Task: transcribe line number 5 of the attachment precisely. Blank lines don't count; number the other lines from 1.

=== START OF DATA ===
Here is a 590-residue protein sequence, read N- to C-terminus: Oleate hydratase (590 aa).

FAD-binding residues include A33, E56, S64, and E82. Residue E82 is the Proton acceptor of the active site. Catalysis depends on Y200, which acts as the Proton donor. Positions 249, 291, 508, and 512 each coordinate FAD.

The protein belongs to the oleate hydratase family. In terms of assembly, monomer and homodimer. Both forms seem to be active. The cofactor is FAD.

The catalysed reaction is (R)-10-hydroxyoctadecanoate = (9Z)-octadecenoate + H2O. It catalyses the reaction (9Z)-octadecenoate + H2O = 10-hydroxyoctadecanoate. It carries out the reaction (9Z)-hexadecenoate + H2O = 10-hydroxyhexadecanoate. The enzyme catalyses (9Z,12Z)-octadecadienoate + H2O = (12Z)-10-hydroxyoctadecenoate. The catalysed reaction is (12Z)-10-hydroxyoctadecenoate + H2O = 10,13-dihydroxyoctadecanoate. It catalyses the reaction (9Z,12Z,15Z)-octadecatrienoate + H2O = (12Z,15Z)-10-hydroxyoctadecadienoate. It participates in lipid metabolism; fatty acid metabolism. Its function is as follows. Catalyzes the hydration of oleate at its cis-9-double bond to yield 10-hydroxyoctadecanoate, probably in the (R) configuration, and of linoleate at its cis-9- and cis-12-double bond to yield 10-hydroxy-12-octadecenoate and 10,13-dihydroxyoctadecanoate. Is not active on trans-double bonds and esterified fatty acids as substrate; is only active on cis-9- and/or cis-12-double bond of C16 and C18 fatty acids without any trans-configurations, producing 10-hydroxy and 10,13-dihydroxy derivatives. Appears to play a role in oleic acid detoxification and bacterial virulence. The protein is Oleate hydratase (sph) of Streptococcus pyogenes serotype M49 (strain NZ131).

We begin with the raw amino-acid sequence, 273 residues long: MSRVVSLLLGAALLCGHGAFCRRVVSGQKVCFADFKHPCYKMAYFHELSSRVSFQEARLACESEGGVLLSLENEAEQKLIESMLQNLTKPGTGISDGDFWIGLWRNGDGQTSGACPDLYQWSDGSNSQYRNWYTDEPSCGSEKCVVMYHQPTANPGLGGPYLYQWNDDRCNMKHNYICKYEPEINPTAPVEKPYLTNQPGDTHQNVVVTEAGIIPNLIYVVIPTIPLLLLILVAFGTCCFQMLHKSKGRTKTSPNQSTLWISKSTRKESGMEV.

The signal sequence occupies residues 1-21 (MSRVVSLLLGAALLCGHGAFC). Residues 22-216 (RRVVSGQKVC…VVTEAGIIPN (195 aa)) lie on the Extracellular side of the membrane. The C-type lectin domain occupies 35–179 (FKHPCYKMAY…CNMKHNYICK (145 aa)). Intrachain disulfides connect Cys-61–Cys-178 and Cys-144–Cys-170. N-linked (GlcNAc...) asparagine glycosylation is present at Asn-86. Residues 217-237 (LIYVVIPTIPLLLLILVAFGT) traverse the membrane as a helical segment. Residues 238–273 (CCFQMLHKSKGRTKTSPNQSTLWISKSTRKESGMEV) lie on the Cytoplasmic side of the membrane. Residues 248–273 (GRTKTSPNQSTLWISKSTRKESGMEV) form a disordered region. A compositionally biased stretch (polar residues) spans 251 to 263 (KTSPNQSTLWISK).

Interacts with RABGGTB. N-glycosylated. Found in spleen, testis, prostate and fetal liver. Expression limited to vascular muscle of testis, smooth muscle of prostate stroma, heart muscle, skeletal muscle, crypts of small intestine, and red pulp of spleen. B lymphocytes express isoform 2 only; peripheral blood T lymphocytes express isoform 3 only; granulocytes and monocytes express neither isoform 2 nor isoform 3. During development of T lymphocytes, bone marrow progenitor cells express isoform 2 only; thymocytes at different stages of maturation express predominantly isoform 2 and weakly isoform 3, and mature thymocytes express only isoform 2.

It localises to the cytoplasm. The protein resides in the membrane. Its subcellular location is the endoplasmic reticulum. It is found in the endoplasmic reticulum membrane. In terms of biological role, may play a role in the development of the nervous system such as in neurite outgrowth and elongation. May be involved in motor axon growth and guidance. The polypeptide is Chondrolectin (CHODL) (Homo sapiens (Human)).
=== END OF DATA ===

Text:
We begin with the raw amino-acid sequence, 273 residues long: MSRVVSLLLGAALLCGHGAFCRRVVSGQKVCFADFKHPCYKMAYFHELSSRVSFQEARLACESEGGVLLSLENEAEQKLIESMLQNLTKPGTGISDGDFWIGLWRNGDGQTSGACPDLYQWSDGSNSQYRNWYTDEPSCGSEKCVVMYHQPTANPGLGGPYLYQWNDDRCNMKHNYICKYEPEINPTAPVEKPYLTNQPGDTHQNVVVTEAGIIPNLIYVVIPTIPLLLLILVAFGTCCFQMLHKSKGRTKTSPNQSTLWISKSTRKESGMEV.